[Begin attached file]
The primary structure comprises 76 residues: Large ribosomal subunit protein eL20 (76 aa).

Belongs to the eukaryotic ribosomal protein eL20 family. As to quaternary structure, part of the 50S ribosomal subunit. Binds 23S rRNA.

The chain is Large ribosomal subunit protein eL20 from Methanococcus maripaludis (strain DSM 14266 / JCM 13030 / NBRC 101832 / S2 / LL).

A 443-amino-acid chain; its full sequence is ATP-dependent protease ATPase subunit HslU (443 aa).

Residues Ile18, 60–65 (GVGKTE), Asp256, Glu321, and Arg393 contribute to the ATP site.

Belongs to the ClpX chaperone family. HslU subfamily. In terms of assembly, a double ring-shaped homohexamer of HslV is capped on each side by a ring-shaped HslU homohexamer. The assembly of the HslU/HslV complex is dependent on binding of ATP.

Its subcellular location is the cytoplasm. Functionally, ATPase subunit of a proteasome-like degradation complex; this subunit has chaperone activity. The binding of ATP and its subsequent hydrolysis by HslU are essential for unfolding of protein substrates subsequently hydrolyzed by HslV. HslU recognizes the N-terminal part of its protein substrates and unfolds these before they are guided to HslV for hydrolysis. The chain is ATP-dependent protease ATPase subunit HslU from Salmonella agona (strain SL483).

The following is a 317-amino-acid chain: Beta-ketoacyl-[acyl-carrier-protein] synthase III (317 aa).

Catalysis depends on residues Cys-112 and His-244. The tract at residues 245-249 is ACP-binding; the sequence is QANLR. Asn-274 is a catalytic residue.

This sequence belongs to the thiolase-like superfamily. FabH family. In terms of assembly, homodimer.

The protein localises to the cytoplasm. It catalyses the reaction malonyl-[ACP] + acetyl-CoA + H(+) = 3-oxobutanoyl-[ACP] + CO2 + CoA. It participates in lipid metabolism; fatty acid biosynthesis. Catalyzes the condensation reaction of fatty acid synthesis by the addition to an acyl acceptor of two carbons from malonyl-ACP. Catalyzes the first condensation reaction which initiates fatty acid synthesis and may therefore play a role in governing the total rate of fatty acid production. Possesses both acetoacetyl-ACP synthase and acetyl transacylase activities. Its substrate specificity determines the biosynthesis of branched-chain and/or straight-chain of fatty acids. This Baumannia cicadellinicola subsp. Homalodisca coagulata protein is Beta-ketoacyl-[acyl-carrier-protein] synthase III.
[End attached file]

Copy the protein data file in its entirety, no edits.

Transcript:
The primary structure comprises 76 residues: Large ribosomal subunit protein eL20 (76 aa).

Belongs to the eukaryotic ribosomal protein eL20 family. As to quaternary structure, part of the 50S ribosomal subunit. Binds 23S rRNA.

The chain is Large ribosomal subunit protein eL20 from Methanococcus maripaludis (strain DSM 14266 / JCM 13030 / NBRC 101832 / S2 / LL).

A 443-amino-acid chain; its full sequence is ATP-dependent protease ATPase subunit HslU (443 aa).

Residues Ile18, 60–65 (GVGKTE), Asp256, Glu321, and Arg393 contribute to the ATP site.

Belongs to the ClpX chaperone family. HslU subfamily. In terms of assembly, a double ring-shaped homohexamer of HslV is capped on each side by a ring-shaped HslU homohexamer. The assembly of the HslU/HslV complex is dependent on binding of ATP.

Its subcellular location is the cytoplasm. Functionally, ATPase subunit of a proteasome-like degradation complex; this subunit has chaperone activity. The binding of ATP and its subsequent hydrolysis by HslU are essential for unfolding of protein substrates subsequently hydrolyzed by HslV. HslU recognizes the N-terminal part of its protein substrates and unfolds these before they are guided to HslV for hydrolysis. The chain is ATP-dependent protease ATPase subunit HslU from Salmonella agona (strain SL483).

The following is a 317-amino-acid chain: Beta-ketoacyl-[acyl-carrier-protein] synthase III (317 aa).

Catalysis depends on residues Cys-112 and His-244. The tract at residues 245-249 is ACP-binding; the sequence is QANLR. Asn-274 is a catalytic residue.

This sequence belongs to the thiolase-like superfamily. FabH family. In terms of assembly, homodimer.

The protein localises to the cytoplasm. It catalyses the reaction malonyl-[ACP] + acetyl-CoA + H(+) = 3-oxobutanoyl-[ACP] + CO2 + CoA. It participates in lipid metabolism; fatty acid biosynthesis. Catalyzes the condensation reaction of fatty acid synthesis by the addition to an acyl acceptor of two carbons from malonyl-ACP. Catalyzes the first condensation reaction which initiates fatty acid synthesis and may therefore play a role in governing the total rate of fatty acid production. Possesses both acetoacetyl-ACP synthase and acetyl transacylase activities. Its substrate specificity determines the biosynthesis of branched-chain and/or straight-chain of fatty acids. This Baumannia cicadellinicola subsp. Homalodisca coagulata protein is Beta-ketoacyl-[acyl-carrier-protein] synthase III.